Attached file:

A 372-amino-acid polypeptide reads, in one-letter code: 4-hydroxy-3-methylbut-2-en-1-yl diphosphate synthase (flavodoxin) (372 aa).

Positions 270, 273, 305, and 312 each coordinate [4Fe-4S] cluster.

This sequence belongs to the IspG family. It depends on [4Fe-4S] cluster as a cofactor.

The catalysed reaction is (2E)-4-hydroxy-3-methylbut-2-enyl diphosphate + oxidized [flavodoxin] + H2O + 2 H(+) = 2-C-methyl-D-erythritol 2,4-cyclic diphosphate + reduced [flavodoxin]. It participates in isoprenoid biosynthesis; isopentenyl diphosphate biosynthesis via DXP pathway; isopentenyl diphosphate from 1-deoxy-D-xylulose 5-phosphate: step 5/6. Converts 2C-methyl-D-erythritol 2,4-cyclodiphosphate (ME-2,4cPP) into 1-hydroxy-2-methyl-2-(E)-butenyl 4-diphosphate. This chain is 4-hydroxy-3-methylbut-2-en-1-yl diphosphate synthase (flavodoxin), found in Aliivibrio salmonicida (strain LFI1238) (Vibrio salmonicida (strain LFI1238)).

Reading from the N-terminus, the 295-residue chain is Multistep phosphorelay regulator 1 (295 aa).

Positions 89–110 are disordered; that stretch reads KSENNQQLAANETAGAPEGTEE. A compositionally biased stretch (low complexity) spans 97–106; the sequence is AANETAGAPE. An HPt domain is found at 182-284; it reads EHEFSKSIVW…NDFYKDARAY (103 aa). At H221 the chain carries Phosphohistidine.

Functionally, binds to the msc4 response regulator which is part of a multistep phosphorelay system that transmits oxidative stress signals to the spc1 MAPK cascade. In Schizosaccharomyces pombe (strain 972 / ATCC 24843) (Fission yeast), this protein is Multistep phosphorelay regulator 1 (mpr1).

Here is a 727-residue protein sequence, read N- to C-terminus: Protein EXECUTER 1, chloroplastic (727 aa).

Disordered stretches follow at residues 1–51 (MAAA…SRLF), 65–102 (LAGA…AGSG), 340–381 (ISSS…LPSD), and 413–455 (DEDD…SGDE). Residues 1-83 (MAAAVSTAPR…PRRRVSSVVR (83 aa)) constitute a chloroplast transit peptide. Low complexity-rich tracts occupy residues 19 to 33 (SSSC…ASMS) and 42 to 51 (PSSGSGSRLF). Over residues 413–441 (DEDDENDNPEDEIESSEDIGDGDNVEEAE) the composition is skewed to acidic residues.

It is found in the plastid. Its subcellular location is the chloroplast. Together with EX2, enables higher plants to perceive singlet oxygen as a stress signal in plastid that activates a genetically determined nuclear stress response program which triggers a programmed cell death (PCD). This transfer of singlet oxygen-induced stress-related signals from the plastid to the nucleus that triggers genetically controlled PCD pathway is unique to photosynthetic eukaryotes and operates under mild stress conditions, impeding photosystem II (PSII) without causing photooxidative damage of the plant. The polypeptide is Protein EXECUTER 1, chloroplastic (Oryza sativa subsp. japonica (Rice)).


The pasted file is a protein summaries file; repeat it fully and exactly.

A 372-amino-acid polypeptide reads, in one-letter code: 4-hydroxy-3-methylbut-2-en-1-yl diphosphate synthase (flavodoxin) (372 aa).

Positions 270, 273, 305, and 312 each coordinate [4Fe-4S] cluster.

This sequence belongs to the IspG family. It depends on [4Fe-4S] cluster as a cofactor.

The catalysed reaction is (2E)-4-hydroxy-3-methylbut-2-enyl diphosphate + oxidized [flavodoxin] + H2O + 2 H(+) = 2-C-methyl-D-erythritol 2,4-cyclic diphosphate + reduced [flavodoxin]. It participates in isoprenoid biosynthesis; isopentenyl diphosphate biosynthesis via DXP pathway; isopentenyl diphosphate from 1-deoxy-D-xylulose 5-phosphate: step 5/6. Converts 2C-methyl-D-erythritol 2,4-cyclodiphosphate (ME-2,4cPP) into 1-hydroxy-2-methyl-2-(E)-butenyl 4-diphosphate. This chain is 4-hydroxy-3-methylbut-2-en-1-yl diphosphate synthase (flavodoxin), found in Aliivibrio salmonicida (strain LFI1238) (Vibrio salmonicida (strain LFI1238)).

Reading from the N-terminus, the 295-residue chain is Multistep phosphorelay regulator 1 (295 aa).

Positions 89–110 are disordered; that stretch reads KSENNQQLAANETAGAPEGTEE. A compositionally biased stretch (low complexity) spans 97–106; the sequence is AANETAGAPE. An HPt domain is found at 182-284; it reads EHEFSKSIVW…NDFYKDARAY (103 aa). At H221 the chain carries Phosphohistidine.

Functionally, binds to the msc4 response regulator which is part of a multistep phosphorelay system that transmits oxidative stress signals to the spc1 MAPK cascade. In Schizosaccharomyces pombe (strain 972 / ATCC 24843) (Fission yeast), this protein is Multistep phosphorelay regulator 1 (mpr1).

Here is a 727-residue protein sequence, read N- to C-terminus: Protein EXECUTER 1, chloroplastic (727 aa).

Disordered stretches follow at residues 1–51 (MAAA…SRLF), 65–102 (LAGA…AGSG), 340–381 (ISSS…LPSD), and 413–455 (DEDD…SGDE). Residues 1-83 (MAAAVSTAPR…PRRRVSSVVR (83 aa)) constitute a chloroplast transit peptide. Low complexity-rich tracts occupy residues 19 to 33 (SSSC…ASMS) and 42 to 51 (PSSGSGSRLF). Over residues 413–441 (DEDDENDNPEDEIESSEDIGDGDNVEEAE) the composition is skewed to acidic residues.

It is found in the plastid. Its subcellular location is the chloroplast. Together with EX2, enables higher plants to perceive singlet oxygen as a stress signal in plastid that activates a genetically determined nuclear stress response program which triggers a programmed cell death (PCD). This transfer of singlet oxygen-induced stress-related signals from the plastid to the nucleus that triggers genetically controlled PCD pathway is unique to photosynthetic eukaryotes and operates under mild stress conditions, impeding photosystem II (PSII) without causing photooxidative damage of the plant. The polypeptide is Protein EXECUTER 1, chloroplastic (Oryza sativa subsp. japonica (Rice)).